America's heartland reveals a wealth of writing talent. Among them are Jane Smiley, who teaches writing at the University of Iowa. Smiley won the 1992 Pulitzer Prize in fiction for A Thousand Acres (1991), which transplanted Shakespeare's King Lear to a midwestern U.S. farm and chronicled the bitter family feud unleashed when an aging farmer decides to turn over his land to his three daughters.
Texas chronicler Larry McMurtry covers his native state in varying time periods and sensibilities, from the vanished 19th- century West (Lonesome Dove, 1985; Anything For Billy, 1988) to the vanishing small towns of the postwar era (The Last Picture Show, 1966).
Cormac McCarthy, whose explorations of the American Southwest desert limn his novels Blood Meridian (1985), All The Pretty Horses (1992), and The Crossing (1994), is a reclusive, immensely imaginative writer who is just beginning to get his due on the U.S. literary scene. Generally considered the rightful heir to the southern Gothic tradition, McCarthy is as intrigued by the wildness of the terrain as he is by human wildness and unpredictability.
Set in the striking landscape of her native New Mexico, Native American novelist Leslie Marmon Silko's critically esteemed novel Ceremony (1977) has gained a large general audience. Like N. Scott Momaday's poetic The Way to Rainy Mountain (1969), it is a "chant novel" structured on Native American healing rituals. Silko's novel The Almanac of the Dead (1991) offers a panorama of the Southwest, from ancient tribal migrations to present-day drug runners and corrupt real estate developers reaping profits by misusing the land. Best-selling detective writer Tony Hillerman, who lives in Santa Fe, New Mexico, covers the same southwestern U.S. territory, featuring two modest, hardworking Navajo policemen as his protagonists.
To the north, in Montana, poet James Welch details the struggles of Native Americans to wrest meaning from harsh reservation life beset by poverty and alcoholism in his slender, nearly flawless novels Winter in the Blood (1974), The Death of Jim Loney (1979), Fools Crow (1986), and The Indian Lawyer (1990). Another Montanan is Thomas McGuane, whose unfailingly masculine-focused novels -- including Ninety-Two in the Shade (1973) and Keep the Change (1989) -- evince a dream of roots amidst rootlessness. Louise Erdrich, who is part Chippewa Indian, has set a powerful series of novels in neighboring North Dakota. In works such as Love Medicine (1984), she captures the tangled lives of dysfunctional reservation families with a poignant blend of stoicism and humor.
Two writers have exemplified the Far West for some time. One of these is the late Wallace Stegner, who was born in the Midwest in 1909 and died in an automobile accident in 1993. Stegner spent the bulk of his life in various locales in the West and had a regional outlook even before it became the vogue. His first major work, The Big Rock Candy Mountain (1943), chronicles a family caught up in the American dream in its western guise as the frontier disappeared. It ranges across America, from Minnesota to Washington State, and concerns, as Stegner put it, "that place of impossible loveliness that pulled the whole nation westward." His 1971 Pulitzer Prize-winning novel, Angle of Repose, is also imbued with the spirit of place in its portrait of a woman illustrator and writer of the Old West. Indeed, Stegner's strength as a writer was in characterization, as well as in evoking the ruggedness of western life.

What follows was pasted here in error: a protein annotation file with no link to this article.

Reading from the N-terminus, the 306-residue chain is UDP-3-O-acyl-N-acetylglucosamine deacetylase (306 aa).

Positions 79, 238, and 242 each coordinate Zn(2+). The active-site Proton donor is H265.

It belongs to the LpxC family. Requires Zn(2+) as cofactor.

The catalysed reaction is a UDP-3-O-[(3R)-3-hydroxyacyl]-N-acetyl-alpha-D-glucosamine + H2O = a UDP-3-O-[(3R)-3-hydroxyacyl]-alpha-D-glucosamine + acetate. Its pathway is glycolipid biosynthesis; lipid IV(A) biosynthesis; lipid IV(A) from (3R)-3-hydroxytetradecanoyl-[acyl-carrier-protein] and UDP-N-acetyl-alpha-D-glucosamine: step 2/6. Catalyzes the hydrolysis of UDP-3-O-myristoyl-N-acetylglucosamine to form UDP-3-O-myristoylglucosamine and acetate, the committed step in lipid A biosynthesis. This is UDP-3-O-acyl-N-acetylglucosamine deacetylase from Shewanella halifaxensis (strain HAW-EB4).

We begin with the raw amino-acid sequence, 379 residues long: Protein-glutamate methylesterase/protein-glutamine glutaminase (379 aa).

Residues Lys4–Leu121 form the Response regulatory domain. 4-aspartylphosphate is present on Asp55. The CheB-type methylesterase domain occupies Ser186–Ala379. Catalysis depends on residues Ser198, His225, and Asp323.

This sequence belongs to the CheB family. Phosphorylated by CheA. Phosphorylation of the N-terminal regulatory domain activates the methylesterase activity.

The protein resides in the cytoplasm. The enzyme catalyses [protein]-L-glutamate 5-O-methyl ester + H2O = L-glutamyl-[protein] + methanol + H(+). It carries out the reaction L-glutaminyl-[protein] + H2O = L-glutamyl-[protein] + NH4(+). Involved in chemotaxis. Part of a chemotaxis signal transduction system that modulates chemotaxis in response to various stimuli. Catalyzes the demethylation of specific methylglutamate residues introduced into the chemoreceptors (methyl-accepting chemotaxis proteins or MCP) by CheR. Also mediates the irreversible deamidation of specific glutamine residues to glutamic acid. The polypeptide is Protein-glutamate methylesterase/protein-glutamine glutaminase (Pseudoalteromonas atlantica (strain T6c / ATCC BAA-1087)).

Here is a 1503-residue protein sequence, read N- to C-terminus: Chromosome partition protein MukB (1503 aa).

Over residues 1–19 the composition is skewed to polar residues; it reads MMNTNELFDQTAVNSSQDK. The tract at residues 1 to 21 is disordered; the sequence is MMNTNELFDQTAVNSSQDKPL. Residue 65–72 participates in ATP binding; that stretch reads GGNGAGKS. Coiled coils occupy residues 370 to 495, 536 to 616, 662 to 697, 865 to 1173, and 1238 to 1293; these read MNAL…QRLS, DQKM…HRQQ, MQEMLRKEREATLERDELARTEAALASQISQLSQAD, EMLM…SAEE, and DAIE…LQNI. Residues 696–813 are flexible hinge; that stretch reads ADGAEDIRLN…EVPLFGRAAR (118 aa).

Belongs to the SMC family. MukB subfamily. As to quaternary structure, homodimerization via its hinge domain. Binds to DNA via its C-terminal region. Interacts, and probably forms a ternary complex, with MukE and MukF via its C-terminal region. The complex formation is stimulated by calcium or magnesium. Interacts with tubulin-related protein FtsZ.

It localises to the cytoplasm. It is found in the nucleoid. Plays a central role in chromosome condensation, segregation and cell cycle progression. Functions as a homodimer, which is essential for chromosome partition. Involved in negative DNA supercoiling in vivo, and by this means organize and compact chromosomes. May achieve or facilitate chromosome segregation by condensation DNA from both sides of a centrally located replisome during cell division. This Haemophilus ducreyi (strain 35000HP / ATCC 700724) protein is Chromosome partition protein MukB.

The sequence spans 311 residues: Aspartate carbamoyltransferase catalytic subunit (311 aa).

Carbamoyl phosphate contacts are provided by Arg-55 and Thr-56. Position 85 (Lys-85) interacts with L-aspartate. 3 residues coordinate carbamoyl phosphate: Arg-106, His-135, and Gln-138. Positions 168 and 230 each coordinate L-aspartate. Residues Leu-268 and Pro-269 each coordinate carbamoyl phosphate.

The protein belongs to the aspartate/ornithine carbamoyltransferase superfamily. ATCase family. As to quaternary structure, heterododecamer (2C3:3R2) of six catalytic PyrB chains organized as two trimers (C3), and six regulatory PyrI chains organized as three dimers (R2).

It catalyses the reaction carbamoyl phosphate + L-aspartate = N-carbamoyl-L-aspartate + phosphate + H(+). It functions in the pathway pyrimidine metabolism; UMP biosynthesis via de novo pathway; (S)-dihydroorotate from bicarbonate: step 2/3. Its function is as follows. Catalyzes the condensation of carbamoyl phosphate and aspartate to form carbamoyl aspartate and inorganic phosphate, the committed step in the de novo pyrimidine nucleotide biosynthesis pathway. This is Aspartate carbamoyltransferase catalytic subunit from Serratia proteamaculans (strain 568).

Joan Didion -- who is as much journalist as novelist and whose mind's eye has traveled far afield in recent years -- put contemporary California on the map in her 1968 volume of nonfiction pieces, Slouching Toward Bethlehem, and in her incisive, shocking novel about the aimlessness of the Hollywood scene, Play It As It Lays (1970).
The Pacific Northwest -- one of the more fertile artistic regions across the cultural landscape at the outset of the 1990s -- produced, among others, Raymond Carver, a marvelous writer of short fiction. Carver died tragically in 1988 at the age of 50, not long after coming into his own on the literary scene. In mirroring the working-class mindset of the inhabitants of his region in collections such as What We Talk About When We Talk About Love (1974) and Where I'm Calling From (1986), he placed them against the backdrop of their scenic surroundings, still largely unspoiled.
The success of the regional theater movement -- nonprofit institutional companies that have become havens of contemporary culture in city after city across America -- since the early 1960s most notably has nurtured young dramatists who have become some of the more luminous imagists on the theatrical scene. One wonders what American theater and literature would be like today without the coruscating, fragmented society and tempestuous relationships of Sam Shepard (Buried Child, 1979; A Lie of the Mind, 1985); the amoral characters and shell-shocking staccato dialogue of Chicago's David Mamet (American Buffalo, 1976; Glengarry Glen Ross, 1982); the intrusion of traditional values into midwestern lives and concerns reflected by Lanford Wilson (5th of July, 1978; Talley's Folly, 1979); and the Southern eccentricities of Beth Henley (Crimes of the Heart, 1979).
American literature has traversed an extended, winding path from pre-colonial days to contemporary times. Society, history, technology all have had telling impact on it. Ultimately, though, there is a constant -- humanity, with all its radiance and its malevolence, its tradition and its promise.